I listened to a set of Obelisks back in the late 70's and the next day ordered a set of the box, as I couldn't afford the Obelisks. I enjoyed those fine speakers for several years before upgrading to large floorstanders but should have kept them for back up. (and my eventual second system).
As to why they're not too popular, I'm guessing that they don't have much of a dealer network, as you rarely see them advertised. In addition, if you cruise over to AA you might find some more information by doing a search on his name.
They sound too much like music and lack the "flash" of "hi-fi" speakers. They are more a speaker that you come to love rather than sells you the minute you hear it.
They are also a little harder to set up due to their radiation patterns. Someone that buys a pair second hand may not know what it takes to really make them tick. Talking to a dealer or Richard Shahinian might solve those problems.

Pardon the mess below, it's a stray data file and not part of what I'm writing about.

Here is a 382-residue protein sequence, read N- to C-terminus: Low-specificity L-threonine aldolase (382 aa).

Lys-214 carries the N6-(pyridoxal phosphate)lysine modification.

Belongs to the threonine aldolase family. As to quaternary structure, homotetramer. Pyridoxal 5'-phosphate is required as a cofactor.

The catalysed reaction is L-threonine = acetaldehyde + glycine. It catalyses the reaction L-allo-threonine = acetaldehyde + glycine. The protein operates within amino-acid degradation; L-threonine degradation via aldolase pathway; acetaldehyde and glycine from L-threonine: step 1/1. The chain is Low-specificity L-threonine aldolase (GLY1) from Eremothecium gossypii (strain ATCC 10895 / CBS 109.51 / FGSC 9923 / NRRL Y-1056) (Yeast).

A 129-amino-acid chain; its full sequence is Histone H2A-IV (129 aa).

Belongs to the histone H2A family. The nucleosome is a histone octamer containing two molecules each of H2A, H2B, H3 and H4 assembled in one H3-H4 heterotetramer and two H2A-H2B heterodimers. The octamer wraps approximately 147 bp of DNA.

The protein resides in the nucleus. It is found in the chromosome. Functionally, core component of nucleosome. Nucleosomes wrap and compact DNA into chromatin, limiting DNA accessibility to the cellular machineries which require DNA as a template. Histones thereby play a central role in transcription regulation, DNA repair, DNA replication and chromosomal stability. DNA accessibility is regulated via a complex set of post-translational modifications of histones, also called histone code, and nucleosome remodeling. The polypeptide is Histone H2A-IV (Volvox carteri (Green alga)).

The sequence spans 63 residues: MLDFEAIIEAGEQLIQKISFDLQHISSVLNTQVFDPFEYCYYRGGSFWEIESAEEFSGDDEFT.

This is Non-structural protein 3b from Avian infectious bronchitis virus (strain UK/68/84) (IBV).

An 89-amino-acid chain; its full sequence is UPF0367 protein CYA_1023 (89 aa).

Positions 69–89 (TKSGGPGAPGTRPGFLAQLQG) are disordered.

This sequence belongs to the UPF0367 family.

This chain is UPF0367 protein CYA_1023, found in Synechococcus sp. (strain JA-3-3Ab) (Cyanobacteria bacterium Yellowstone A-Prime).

Another problem is that there really isn't a so called "dealer network" to sell, advertise or market this product. This makes it low demand due to lack of familiarity and popularity.
Another factor is that the speakers are not only placement sensitive, they are also somewhat equipment sensitive. They need an amp that is powerful yet offers very quick and well controlled bass. Otherwise, they tend to sound a little slow and thick on the bottom end. Sean
I find them interesting, but I prefer the sound of direct radiator speakers. I never really enjoyed omnidirectional designs.
No offense, but I never understood the fuss over Shahinian Obelisks.
A friend of mine in London sold his Apogee Stage speakers to buy a pair of them and I found them to be perfectly ordinary.
I would love to hear from others who have discovered magic in them -- maybe with certain associated components?? -- but I have always thought they were an overhyped cult speaker with middle of the road sound.